Streaming dominates Internet traffic in North America: report

Streaming has taken over the Internet and now accounts for more than 70 per cent of North American downloads at peak times, up from less than 35 per cent in 2010, according a report from broadband services company Sandvine.

TORONTO — Streaming has taken over the Internet and now accounts for more than 70 per cent of North American downloads at peak times, up from less than 35 per cent in 2010, according a report from broadband services company Sandvine.

Netflix makes up a huge part of Internet downloads, the company said, with the streaming service accounting for 37.1 per cent of all downstream traffic in North America during September and October.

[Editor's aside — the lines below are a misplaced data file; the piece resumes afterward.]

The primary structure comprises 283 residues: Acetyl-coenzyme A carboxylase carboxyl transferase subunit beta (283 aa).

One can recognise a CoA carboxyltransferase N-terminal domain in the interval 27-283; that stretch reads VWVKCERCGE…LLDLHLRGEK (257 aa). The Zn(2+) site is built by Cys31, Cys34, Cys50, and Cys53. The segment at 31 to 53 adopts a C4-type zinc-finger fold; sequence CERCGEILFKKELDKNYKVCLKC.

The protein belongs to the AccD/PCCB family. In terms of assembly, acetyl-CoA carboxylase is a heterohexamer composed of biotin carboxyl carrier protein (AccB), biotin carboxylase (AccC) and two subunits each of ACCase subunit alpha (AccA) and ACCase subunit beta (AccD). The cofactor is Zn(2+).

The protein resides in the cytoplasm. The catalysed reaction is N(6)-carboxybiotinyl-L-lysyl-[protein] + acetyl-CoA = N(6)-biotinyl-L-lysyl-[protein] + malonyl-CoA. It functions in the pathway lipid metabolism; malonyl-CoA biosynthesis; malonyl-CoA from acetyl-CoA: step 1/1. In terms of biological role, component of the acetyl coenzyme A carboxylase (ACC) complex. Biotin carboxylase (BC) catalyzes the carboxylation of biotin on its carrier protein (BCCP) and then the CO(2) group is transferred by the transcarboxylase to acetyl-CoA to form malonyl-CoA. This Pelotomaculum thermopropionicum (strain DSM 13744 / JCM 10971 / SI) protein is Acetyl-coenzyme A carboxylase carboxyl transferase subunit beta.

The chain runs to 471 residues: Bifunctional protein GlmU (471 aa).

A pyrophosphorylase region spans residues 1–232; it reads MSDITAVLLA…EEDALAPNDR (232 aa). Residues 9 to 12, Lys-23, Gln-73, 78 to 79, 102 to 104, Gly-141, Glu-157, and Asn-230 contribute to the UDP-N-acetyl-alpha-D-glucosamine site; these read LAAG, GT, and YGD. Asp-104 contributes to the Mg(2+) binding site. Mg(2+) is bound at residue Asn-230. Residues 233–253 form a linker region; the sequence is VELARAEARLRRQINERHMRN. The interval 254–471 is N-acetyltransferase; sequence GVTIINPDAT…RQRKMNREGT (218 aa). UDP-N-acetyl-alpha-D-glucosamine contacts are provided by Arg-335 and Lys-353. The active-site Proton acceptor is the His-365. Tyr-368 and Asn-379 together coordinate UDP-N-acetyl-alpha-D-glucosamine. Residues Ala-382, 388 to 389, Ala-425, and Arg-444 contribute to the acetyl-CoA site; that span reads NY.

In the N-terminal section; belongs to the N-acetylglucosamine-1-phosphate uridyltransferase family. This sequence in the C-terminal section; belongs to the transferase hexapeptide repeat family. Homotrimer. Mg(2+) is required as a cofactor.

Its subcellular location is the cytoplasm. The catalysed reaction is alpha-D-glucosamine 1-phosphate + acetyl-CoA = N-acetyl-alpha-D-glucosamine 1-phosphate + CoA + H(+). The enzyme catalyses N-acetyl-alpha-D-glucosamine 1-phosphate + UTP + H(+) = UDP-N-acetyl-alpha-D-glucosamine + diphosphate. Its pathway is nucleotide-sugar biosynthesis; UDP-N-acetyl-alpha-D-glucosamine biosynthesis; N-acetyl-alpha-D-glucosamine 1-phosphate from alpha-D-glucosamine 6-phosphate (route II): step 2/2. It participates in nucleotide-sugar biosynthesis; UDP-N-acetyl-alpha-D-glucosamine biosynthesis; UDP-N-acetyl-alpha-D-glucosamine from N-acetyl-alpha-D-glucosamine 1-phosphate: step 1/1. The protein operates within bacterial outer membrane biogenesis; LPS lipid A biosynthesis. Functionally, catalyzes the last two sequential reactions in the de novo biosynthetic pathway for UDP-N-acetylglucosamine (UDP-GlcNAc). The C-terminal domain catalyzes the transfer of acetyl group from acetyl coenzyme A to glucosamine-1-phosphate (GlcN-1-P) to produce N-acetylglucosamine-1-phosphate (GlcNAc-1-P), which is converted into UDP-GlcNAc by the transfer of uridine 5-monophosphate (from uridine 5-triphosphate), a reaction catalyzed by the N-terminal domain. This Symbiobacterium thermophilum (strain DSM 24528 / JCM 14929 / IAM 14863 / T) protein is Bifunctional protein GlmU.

Youtube accounted for the second-largest share of download traffic, at 17.9 per cent, followed by regular Internet browsing at 6.1 per cent.

As streaming sites have risen in popularity, the BitTorrent file-sharing service — which some blame for the proliferation of pirated content online — has declined in its share of overall Internet traffic.

BitTorrent still accounts for more than a quarter of upload traffic, which is substantially lower than download traffic, in part because of the its peer-to-peer design that sees users share parts of files with each other.

Yet the file-sharing service now accounts for less than five per cent of total Internet traffic, down from 31 per cent in 2008.

Despite data caps and small screens, audio and video streaming is also the biggest slice of mobile Internet traffic, accounting for 36.98 per cent of overall traffic at peak times.

YouTube was the biggest contributor to mobile downloads, followed by Facebook and web browsing.

Sandvine provides traffic management services to more than 250 Internet providers around the world, and regularly compiles the traffic data from its customers into reports.

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